Though a revelationsimultaneously his most ambitious recording and his most straight-aheadBilly Bang's Vietnam: The Aftermath (2002) told only half the story: It surveyed the Asian influences that came into jazz concurrent with Vietnam but limited itself to the American point of view. The most affecting cuts on the sequel are those where scrappy, outward-bound fiddler (and Vietnam vet) Bang interacts with Co Boi Nguyen's voice and Nhan Thanh Ngo's dan tranh (Vietnamese dulcimer). Vietnam: Reflections has plenty else to recommend it. Nothing Bang has done prepares you for his keening balladry on "Doi Moi" and "Waltz of the Water Puppets," both derived from traditional Vietnamese material. Altoist and flutist James Spaulding isn't heard nearly enough these days, nor is trumpeter Ted Danielboth are in top form here, and Spaulding's quote from "Moody's Mood for Love" on "Lock 'n' Load" makes sense emotionally as well as musically. Pianist John Hicks solos and comps with his customary sparkle. But I keep being drawn to the tracks with Nguyen and NgoWesterners now, which means the graceful "Ly Ngua O" is as much a memory song for them as it is for Bang.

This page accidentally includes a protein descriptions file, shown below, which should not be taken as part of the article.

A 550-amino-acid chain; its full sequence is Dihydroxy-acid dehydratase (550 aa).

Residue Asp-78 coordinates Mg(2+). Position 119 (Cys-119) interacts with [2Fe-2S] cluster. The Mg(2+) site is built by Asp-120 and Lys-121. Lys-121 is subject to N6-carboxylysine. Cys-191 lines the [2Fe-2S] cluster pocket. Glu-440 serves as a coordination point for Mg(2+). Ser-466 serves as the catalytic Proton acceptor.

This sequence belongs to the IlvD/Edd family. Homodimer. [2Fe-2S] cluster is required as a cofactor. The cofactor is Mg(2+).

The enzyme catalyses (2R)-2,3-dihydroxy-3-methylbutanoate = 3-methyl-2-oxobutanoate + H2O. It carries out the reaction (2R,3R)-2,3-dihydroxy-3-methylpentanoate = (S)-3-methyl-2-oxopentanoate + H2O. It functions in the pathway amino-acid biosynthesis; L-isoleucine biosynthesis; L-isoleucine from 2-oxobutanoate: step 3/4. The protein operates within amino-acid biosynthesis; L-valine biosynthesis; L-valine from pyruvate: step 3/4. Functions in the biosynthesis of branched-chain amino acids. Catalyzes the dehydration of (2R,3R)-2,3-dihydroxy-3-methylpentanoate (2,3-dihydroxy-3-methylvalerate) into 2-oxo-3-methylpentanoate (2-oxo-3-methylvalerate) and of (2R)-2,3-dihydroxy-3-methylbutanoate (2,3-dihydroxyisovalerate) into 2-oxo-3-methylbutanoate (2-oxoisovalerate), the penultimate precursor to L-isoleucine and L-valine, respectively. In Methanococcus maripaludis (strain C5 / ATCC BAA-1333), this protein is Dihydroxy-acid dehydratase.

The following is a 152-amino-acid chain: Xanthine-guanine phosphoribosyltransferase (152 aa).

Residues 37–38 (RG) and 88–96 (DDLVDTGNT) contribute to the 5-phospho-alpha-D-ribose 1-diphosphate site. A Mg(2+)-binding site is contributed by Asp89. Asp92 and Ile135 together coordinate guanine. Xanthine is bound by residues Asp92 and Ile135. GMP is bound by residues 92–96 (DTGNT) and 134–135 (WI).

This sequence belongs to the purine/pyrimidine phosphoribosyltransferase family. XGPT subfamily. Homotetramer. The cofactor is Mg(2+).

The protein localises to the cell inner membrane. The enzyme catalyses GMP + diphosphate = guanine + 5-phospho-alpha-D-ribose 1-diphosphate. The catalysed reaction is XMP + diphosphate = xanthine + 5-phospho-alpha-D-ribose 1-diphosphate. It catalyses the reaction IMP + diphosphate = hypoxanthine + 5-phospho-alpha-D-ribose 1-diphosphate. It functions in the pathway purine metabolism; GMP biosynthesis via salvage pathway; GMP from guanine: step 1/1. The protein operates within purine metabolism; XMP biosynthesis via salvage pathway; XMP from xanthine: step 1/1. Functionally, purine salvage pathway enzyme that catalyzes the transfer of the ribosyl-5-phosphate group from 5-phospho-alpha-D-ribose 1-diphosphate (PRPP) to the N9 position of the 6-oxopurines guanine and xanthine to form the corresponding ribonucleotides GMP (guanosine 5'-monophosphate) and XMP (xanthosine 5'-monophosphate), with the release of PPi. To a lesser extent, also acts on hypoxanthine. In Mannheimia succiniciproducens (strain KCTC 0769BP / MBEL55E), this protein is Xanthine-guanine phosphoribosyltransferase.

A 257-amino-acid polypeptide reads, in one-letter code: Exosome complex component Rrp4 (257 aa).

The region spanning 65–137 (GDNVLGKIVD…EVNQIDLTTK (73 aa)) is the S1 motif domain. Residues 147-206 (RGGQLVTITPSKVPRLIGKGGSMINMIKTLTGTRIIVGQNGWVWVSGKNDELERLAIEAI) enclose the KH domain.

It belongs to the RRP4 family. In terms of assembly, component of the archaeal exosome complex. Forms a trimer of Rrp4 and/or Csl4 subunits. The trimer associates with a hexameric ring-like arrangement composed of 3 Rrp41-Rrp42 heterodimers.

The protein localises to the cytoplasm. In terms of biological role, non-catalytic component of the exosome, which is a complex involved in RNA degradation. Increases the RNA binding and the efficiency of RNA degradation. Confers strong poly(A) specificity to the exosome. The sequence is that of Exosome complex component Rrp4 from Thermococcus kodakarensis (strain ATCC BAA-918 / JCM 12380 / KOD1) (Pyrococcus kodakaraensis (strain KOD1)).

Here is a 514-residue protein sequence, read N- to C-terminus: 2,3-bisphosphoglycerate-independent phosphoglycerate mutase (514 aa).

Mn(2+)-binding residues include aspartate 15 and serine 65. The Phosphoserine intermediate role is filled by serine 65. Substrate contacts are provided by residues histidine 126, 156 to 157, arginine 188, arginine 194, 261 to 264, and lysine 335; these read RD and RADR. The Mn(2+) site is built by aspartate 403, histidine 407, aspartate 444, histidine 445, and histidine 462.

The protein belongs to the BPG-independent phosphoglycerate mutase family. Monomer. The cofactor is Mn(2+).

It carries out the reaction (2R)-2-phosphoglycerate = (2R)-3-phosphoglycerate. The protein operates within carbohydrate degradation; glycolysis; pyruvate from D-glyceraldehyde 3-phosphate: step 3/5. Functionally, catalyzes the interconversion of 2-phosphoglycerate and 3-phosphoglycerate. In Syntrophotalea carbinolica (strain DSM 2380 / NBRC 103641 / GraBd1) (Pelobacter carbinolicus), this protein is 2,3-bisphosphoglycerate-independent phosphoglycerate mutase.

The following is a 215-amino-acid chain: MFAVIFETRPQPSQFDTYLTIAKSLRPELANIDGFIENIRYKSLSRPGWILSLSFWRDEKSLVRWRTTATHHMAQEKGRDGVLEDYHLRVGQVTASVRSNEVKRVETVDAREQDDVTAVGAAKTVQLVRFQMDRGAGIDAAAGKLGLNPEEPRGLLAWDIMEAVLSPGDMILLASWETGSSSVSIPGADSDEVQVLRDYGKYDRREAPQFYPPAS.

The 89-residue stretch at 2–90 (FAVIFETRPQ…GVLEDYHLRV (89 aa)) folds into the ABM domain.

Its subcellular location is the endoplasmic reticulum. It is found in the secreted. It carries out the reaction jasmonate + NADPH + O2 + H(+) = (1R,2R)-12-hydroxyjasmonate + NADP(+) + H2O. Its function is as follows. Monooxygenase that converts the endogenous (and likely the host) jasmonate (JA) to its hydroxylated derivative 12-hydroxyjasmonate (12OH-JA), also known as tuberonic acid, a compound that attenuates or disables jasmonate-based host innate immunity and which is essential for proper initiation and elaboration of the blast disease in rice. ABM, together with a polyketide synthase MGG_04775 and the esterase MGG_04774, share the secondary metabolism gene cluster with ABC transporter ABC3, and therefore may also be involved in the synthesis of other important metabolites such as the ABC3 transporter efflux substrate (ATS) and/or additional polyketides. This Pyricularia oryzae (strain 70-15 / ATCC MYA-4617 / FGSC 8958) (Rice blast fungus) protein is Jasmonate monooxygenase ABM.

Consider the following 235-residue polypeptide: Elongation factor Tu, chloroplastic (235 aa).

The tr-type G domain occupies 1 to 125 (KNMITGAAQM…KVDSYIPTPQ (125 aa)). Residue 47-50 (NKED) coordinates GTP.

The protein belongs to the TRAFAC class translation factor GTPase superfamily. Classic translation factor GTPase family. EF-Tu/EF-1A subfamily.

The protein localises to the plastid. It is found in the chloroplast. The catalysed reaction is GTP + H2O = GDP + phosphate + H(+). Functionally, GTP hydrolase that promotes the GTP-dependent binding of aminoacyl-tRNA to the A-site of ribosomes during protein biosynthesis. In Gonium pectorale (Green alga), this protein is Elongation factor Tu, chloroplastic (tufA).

Billy Bang performs at Sweet Rhythm on August 11.
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